The sensible answer has to be, no. Which means that Ajay Ratra -- a very good keeper and getting better by the day -- gets pencilled in at number 7.

That leaves number two. Where you can either play Dasgupta as a pure batsman, or back Wasim Jaffer to make a comeback on the strength of a hot domestic season. Put that way, Jaffer seems the ideal choice, as being the better backfoot player of the two.

But is there a third choice? Is it time for John Wright to march up to one of the four pampered superstars who, till date, have been ducking the big challenge and say to them, look, this is not open to discussion, one of you has to open, for the sake of team balance?

Whenever there is talk of promoting someone to open, examples are immediately dredged up to argue against it. Look at Laxman, they say. Look at Rahul Dravid. Do we need to take a good middle order batsman and convert him into a mediocre opener?

Unsurprisingly, the bulk of these arguments are planted in the media by the players themselves. It is the easiest thing to do -- you take a young journalist aside and fill his head with these examples, talk to him earnestly about how opening is a state of mind, and off he goes, to write it all up as if it was his own thought.

But perhaps it is time to think of another example. Justin Langer, you will recall, was a middle order batsman (number three, actually) who was told that his choice was clear: either open, or sit out. He picked the former -- and has been making history, alongside his accomplice Mathew Hayden, ever since.

Rahul Dravid A Dravid, for instance, will ask, why should I be the sacrificial lamb. Maybe it is time to ask, why should I not be the hero the team needs?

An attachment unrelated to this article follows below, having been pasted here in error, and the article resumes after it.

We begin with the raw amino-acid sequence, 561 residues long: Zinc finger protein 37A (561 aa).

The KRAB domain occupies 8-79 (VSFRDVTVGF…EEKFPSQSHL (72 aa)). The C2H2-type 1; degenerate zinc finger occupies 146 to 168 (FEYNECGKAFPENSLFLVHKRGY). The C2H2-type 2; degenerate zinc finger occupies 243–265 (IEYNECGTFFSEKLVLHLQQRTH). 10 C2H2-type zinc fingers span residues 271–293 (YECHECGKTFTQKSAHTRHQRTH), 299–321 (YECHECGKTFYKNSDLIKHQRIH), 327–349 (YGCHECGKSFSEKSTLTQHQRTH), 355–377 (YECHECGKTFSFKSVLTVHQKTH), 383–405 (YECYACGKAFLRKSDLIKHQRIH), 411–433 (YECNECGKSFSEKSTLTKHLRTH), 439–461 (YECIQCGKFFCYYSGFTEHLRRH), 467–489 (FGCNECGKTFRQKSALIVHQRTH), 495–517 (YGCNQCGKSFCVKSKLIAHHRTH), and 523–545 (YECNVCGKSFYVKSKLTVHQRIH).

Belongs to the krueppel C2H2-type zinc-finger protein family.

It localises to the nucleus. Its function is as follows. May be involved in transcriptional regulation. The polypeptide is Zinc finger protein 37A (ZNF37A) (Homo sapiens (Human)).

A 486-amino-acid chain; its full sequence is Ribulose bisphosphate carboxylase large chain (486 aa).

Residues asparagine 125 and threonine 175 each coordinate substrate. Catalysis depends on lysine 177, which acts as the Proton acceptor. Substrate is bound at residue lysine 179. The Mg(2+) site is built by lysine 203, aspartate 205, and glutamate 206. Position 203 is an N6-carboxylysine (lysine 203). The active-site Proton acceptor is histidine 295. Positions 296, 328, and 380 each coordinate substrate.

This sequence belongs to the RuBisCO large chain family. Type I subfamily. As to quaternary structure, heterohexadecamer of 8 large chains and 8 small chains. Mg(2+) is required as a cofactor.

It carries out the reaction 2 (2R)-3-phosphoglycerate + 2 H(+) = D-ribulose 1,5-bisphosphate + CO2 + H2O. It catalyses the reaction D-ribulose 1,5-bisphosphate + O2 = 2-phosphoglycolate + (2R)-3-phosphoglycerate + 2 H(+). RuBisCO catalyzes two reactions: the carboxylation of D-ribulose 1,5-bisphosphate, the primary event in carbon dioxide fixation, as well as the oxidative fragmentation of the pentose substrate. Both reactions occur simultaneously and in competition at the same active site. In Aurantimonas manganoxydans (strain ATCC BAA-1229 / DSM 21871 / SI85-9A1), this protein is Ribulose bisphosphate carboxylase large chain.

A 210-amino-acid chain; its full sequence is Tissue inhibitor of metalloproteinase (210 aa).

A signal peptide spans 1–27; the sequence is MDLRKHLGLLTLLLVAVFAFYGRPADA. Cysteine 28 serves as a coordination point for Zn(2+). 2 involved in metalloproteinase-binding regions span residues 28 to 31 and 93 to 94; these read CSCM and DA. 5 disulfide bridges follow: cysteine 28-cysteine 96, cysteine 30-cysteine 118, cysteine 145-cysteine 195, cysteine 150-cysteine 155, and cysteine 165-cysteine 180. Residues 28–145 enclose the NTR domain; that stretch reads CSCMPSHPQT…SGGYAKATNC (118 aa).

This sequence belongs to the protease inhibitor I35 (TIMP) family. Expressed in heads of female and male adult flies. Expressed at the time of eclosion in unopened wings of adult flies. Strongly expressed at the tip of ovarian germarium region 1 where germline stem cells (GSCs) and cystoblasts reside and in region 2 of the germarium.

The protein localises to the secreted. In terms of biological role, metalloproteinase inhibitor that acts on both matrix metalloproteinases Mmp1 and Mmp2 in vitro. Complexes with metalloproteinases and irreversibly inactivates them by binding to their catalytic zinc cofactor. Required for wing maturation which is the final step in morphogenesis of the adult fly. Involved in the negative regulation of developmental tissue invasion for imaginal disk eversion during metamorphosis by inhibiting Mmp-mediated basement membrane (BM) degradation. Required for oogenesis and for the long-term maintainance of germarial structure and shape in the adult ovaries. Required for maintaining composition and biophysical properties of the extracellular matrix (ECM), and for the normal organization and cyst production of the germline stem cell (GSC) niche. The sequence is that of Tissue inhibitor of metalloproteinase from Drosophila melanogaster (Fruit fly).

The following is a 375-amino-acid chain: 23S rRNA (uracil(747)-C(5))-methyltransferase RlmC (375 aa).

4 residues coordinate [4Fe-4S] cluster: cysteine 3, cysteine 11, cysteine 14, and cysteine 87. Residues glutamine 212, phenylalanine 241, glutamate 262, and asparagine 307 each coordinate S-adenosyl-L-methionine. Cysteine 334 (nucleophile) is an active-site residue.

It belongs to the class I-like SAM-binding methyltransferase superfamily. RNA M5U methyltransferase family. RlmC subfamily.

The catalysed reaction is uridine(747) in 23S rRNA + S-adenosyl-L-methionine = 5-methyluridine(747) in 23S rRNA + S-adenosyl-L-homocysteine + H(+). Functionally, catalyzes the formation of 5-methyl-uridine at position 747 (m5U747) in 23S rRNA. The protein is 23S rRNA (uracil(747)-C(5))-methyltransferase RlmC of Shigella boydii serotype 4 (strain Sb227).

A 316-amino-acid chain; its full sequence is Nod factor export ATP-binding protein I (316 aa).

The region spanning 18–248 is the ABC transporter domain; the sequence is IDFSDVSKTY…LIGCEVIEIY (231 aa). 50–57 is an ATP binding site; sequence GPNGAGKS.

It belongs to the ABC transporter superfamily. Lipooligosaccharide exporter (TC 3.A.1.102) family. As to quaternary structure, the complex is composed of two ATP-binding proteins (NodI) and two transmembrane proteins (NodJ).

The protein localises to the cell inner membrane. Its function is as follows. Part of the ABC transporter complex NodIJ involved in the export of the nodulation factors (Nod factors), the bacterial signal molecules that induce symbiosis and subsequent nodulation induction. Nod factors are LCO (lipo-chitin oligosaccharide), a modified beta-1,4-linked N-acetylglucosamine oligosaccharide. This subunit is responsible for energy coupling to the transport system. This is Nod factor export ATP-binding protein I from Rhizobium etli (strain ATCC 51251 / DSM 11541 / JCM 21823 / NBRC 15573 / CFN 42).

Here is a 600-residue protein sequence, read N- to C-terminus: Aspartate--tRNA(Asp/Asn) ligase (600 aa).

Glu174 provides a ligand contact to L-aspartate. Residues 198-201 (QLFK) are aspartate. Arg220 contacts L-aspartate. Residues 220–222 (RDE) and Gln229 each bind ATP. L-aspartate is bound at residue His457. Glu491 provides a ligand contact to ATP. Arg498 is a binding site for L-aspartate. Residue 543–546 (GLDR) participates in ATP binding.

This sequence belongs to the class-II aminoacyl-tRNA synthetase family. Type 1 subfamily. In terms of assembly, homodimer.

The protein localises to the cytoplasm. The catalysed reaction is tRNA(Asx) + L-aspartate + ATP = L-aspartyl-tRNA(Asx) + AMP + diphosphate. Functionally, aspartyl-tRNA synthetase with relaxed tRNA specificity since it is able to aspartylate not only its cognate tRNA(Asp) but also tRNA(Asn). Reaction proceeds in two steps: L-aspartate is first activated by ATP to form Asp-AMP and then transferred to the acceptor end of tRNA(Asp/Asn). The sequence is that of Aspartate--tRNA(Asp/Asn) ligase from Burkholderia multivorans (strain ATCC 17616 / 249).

Technically, Dravid is streets ahead of Langer -- it is in the mind that the former has abdicated that space, and that opportunity.

The other option is Sourav Ganguly, now at number five. If the openers and numbers three and four click, then he is wasted. If there is a collapse, then again he is not the kind of player who can shepherd the lower half along. The only argument against him opening is his seeming vulnerability to the short delivery -- but it would be naive in the extreme to imagine that the Indian captain won't be treated to what in the Caribbean they call the perfume ball, even if he bats at number 11. So, why not make the jump?

One of the two slipping into the opening slot opens up a space in the middle -- and the horses for courses theory immediately comes into play. If the Indians find themselves on a track that goes out of its way to help bowlers, then Dinesh Mongia slips into the middle to bolster the batting. And if the pitch proves to be good for batting, then the team management can reckon that the extra bowler is more valuable than a superfluous batsman.

Or so logic would seem to dictate. Having said that, logic and team selection haven't, in the past, haven't even been nodding acquaintances, so what hope is there that we will buck the trend this time?

In passing, I wonder -- does the BCCI insure the fingers of its spinners? Or do 'Bajji' and 'Jumbo' have to pay for it themselves?

Postscript:  By the middle of next week, I expect to be in the New York area on a tour of duty. With the intention of collecting first hand feedback, I'd love to get in touch with any of you who live in that region, and happen to be reading this. Do mail me, with your email IDs and contact numbers. See you there.